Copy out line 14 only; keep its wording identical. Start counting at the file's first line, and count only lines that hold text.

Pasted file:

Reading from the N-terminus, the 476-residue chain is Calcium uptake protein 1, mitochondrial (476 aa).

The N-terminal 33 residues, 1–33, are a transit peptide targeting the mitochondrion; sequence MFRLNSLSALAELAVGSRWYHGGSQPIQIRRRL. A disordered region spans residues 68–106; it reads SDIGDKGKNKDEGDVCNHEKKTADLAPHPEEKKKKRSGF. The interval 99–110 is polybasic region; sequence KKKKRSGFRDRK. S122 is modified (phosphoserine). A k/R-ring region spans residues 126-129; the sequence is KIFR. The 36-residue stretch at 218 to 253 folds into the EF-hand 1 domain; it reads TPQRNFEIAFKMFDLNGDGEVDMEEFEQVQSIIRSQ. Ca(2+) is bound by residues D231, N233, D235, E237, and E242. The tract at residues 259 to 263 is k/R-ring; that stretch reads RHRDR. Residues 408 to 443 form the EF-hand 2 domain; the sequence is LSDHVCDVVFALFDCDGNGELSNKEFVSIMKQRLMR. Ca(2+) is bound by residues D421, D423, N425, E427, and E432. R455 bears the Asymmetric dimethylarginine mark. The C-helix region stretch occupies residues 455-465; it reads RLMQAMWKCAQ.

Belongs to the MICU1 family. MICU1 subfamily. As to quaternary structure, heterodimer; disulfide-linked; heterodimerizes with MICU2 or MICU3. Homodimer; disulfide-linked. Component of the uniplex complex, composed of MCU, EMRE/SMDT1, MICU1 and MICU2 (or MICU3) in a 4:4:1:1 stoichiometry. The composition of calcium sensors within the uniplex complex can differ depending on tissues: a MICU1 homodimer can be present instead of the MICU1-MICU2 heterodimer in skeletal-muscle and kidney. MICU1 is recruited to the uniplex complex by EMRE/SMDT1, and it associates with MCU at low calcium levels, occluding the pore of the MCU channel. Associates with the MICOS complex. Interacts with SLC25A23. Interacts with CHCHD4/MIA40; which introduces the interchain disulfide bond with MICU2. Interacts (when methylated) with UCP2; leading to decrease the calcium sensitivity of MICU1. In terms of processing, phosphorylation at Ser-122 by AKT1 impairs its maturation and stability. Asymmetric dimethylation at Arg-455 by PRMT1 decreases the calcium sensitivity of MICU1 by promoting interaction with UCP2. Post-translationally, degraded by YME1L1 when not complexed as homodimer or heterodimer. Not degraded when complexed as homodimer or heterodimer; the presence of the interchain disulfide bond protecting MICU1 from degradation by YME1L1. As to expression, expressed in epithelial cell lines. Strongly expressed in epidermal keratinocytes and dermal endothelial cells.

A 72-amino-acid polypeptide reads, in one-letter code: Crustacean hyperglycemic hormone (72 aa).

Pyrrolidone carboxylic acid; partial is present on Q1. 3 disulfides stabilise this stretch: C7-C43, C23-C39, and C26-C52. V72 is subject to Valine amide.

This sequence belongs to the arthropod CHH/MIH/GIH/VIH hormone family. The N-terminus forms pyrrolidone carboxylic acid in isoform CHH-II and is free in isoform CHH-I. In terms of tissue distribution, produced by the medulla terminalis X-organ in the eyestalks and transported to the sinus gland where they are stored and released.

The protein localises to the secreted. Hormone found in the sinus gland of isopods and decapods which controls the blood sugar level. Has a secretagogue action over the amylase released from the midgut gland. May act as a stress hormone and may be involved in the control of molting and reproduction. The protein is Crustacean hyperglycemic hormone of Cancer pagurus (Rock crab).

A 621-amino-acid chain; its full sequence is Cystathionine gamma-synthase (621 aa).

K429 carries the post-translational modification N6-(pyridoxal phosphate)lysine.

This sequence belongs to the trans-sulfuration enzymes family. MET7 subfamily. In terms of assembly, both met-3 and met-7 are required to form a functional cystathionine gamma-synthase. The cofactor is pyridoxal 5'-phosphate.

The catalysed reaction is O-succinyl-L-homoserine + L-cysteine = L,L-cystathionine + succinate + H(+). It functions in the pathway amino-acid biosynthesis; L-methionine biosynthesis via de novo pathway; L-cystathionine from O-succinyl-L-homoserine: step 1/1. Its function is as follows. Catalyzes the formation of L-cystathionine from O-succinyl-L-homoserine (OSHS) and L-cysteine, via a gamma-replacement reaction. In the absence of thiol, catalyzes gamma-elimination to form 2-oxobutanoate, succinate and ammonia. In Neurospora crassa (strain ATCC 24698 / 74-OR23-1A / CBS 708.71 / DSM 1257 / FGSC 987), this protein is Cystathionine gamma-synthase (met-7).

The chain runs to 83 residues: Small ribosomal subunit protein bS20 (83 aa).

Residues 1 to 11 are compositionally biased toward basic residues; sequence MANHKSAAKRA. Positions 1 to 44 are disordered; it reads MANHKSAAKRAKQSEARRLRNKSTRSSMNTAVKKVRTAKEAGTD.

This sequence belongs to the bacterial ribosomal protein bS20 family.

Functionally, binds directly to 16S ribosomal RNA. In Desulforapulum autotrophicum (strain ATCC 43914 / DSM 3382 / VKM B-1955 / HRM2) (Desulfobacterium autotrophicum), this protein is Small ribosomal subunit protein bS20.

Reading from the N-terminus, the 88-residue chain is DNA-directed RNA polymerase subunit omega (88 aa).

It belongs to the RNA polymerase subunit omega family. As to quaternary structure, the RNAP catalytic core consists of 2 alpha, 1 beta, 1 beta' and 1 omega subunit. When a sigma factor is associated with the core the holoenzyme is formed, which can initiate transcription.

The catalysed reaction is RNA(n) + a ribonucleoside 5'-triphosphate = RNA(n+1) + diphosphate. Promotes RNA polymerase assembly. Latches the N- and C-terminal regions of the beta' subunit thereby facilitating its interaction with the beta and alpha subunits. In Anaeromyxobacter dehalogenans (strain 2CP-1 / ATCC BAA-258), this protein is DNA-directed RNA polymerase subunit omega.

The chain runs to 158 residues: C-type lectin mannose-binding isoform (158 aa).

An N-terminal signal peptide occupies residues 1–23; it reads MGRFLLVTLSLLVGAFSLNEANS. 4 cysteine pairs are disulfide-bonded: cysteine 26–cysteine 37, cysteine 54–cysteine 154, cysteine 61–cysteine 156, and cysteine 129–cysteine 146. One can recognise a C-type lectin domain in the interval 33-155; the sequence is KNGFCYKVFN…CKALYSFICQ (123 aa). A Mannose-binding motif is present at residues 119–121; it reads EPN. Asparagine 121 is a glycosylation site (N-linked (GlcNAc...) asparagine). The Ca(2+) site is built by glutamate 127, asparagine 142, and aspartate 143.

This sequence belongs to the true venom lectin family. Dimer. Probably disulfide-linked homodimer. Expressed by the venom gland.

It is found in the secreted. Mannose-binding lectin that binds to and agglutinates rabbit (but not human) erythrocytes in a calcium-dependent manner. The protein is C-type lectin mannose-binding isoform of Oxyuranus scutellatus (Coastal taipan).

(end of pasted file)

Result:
This sequence belongs to the bacterial ribosomal protein bS20 family.